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    ABSTRACT: Breast cancer risk reduction has the potential to decrease the incidence of the disease, yet remains underused. We report on the development a web-based tool that provides automated risk assessment and personalized decision support designed for collaborative use between patients and clinicians. Under Institutional Review Board approval, we evaluated the decision tool through a patient focus group, usability testing, and provider interviews (including breast specialists, primary care physicians, genetic counselors). This included demonstrations and data collection at two scientific conferences (2009 International Shared Decision Making Conference, 2009 San Antonio Breast Cancer Symposium). Overall, the evaluations were favorable. The patient focus group evaluations and usability testing (N = 34) provided qualitative feedback about format and design; 88% of these participants found the tool useful and 94% found it easy to use. 91% of the providers (N = 23) indicated that they would use the tool in their clinical setting. represents a new approach to breast cancer prevention care and a framework for high quality preventive healthcare. The ability to integrate risk assessment and decision support in real time will allow for informed, value-driven, and patient-centered breast cancer prevention decisions. The tool is being further evaluated in the clinical setting.
    BMC Medical Informatics and Decision Making 01/2014; 14(1):4. DOI:10.1186/1472-6947-14-4 · 1.83 Impact Factor
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    • "All these facts also may explain why the Barlow model overestimates risk of breast cancer in our population. A new model for assessing 5-year risk was developed later by the Breast Cancer Surveillance Consortium [29], which would be interesting to assess in a Spanish population in future studies. "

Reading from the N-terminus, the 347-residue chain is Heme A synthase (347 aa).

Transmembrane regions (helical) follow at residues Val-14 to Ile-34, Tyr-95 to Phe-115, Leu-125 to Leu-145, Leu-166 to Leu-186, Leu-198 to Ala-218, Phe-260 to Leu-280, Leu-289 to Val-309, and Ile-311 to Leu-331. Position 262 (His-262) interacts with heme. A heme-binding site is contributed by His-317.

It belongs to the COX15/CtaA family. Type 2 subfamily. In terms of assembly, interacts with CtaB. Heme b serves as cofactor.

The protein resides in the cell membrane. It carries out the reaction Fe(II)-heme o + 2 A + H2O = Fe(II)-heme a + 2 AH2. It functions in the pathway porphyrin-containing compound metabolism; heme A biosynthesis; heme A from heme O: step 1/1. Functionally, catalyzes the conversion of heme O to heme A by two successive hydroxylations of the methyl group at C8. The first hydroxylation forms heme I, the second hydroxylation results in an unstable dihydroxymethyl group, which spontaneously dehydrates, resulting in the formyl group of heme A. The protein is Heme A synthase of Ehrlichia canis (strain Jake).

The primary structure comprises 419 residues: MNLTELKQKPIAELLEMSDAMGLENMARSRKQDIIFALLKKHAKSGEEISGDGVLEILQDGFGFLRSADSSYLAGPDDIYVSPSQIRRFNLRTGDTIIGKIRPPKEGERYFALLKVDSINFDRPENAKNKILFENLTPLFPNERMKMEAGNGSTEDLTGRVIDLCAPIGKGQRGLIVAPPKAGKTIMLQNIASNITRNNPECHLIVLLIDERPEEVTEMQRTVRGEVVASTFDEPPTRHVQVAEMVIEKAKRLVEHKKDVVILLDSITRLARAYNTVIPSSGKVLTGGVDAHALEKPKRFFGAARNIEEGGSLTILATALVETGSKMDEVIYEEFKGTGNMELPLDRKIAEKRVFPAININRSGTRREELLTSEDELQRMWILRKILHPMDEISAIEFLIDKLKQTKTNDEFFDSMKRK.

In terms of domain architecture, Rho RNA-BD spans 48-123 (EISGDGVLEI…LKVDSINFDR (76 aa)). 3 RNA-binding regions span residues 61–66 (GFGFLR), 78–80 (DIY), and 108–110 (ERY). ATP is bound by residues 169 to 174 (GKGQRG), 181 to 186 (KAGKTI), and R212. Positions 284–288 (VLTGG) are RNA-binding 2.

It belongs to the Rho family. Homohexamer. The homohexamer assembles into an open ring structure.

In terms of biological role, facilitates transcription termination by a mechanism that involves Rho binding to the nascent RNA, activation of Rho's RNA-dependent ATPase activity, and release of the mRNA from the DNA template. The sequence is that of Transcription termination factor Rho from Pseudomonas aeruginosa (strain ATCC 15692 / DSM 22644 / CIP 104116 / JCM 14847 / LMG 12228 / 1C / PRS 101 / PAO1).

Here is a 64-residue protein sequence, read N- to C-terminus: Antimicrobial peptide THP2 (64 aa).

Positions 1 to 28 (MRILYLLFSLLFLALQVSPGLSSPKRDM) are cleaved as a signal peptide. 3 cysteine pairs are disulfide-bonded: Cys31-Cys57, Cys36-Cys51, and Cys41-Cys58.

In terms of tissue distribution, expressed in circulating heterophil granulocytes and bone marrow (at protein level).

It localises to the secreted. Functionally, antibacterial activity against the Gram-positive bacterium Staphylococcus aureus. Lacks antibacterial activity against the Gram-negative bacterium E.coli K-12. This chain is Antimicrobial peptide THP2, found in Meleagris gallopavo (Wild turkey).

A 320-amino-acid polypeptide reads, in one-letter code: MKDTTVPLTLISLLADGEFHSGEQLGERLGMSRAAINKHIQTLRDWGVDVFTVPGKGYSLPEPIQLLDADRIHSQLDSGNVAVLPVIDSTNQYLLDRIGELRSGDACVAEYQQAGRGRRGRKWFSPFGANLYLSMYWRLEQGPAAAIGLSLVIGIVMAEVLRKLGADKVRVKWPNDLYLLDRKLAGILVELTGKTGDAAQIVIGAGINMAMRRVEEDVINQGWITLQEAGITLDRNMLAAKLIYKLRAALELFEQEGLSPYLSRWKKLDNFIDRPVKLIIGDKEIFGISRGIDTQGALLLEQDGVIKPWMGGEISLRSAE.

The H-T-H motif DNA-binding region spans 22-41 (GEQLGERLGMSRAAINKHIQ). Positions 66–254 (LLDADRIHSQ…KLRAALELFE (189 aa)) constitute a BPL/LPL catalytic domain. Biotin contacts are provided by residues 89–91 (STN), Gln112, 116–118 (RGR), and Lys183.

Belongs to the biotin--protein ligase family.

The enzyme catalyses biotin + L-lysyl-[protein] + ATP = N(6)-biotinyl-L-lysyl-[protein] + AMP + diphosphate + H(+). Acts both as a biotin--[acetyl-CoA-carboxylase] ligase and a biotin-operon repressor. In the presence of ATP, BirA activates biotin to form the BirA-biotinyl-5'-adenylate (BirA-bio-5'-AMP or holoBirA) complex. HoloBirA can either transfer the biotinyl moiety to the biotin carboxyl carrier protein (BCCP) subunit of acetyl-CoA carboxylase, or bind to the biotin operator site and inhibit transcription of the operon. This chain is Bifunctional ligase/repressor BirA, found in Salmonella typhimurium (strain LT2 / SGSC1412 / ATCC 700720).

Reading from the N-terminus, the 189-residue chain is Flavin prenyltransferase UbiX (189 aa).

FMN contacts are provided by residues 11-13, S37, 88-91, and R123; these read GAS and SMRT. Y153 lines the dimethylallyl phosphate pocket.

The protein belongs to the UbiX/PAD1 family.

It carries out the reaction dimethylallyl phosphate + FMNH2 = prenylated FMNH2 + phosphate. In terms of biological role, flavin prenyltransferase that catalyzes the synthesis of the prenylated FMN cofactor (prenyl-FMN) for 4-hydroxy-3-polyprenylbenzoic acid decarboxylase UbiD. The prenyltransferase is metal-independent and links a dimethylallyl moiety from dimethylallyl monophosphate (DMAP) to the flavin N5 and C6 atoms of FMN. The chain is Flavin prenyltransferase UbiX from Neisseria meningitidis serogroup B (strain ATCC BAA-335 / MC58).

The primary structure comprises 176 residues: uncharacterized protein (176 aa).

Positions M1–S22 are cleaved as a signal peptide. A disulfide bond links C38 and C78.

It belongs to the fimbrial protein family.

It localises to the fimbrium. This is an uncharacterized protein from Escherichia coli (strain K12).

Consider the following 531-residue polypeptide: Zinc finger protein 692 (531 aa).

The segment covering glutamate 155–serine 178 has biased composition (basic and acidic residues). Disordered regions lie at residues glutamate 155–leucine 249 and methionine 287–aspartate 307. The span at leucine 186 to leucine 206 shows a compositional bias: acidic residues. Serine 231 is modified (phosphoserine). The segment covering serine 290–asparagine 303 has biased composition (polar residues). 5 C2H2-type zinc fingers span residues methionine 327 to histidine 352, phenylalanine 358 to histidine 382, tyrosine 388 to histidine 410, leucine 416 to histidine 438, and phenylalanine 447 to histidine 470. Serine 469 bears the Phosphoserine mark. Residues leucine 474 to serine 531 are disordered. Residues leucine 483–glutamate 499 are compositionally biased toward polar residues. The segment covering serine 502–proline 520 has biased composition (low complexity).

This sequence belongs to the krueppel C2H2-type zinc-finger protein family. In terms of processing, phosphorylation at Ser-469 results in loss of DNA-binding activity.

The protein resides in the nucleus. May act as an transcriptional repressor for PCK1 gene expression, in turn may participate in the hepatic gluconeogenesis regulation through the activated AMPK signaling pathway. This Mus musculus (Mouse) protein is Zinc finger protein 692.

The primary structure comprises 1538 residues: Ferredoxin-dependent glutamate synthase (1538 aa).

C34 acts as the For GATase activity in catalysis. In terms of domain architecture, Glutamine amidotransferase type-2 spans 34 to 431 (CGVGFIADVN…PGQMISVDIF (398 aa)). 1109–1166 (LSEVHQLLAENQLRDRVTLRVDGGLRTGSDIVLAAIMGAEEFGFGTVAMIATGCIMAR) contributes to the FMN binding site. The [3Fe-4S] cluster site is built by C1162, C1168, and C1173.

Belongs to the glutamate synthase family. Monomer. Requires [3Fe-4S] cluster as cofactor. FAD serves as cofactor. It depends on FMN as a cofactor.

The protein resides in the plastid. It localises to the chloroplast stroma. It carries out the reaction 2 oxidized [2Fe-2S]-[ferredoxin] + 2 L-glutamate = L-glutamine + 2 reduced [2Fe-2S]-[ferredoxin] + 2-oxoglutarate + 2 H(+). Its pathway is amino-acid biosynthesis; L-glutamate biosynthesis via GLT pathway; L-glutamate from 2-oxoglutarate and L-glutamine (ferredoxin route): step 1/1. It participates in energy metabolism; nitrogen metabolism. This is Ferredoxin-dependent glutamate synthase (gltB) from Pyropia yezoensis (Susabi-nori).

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    ABSTRACT: The aim of this study was to evaluate the calibration and discriminatory power of three predictive models of breast cancer risk. We included 13,760 women who were first-time participants in the Sabadell-Cerdanyola Breast Cancer Screening Program, in Catalonia, Spain. Projections of risk were obtained at three and five years for invasive cancer using the Gail, Chen and Barlow models. Incidence and mortality data were obtained from the Catalan registries. The calibration and discrimination of the models were assessed using the Hosmer-Lemeshow C statistic, the area under the receiver operating characteristic curve (AUC) and the Harrell's C statistic. The Gail and Chen models showed good calibration while the Barlow model overestimated the number of cases: the ratio between estimated and observed values at 5 years ranged from 0.86 to 1.55 for the first two models and from 1.82 to 3.44 for the Barlow model. The 5-year projection for the Chen and Barlow models had the highest discrimination, with an AUC around 0.58. The Harrell's C statistic showed very similar values in the 5-year projection for each of the models. Although they passed the calibration test, the Gail and Chen models overestimated the number of cases in some breast density categories. These models cannot be used as a measure of individual risk in early detection programs to customize screening strategies. The inclusion of longitudinal measures of breast density or other risk factors in joint models of survival and longitudinal data may be a step towards personalized early detection of BC.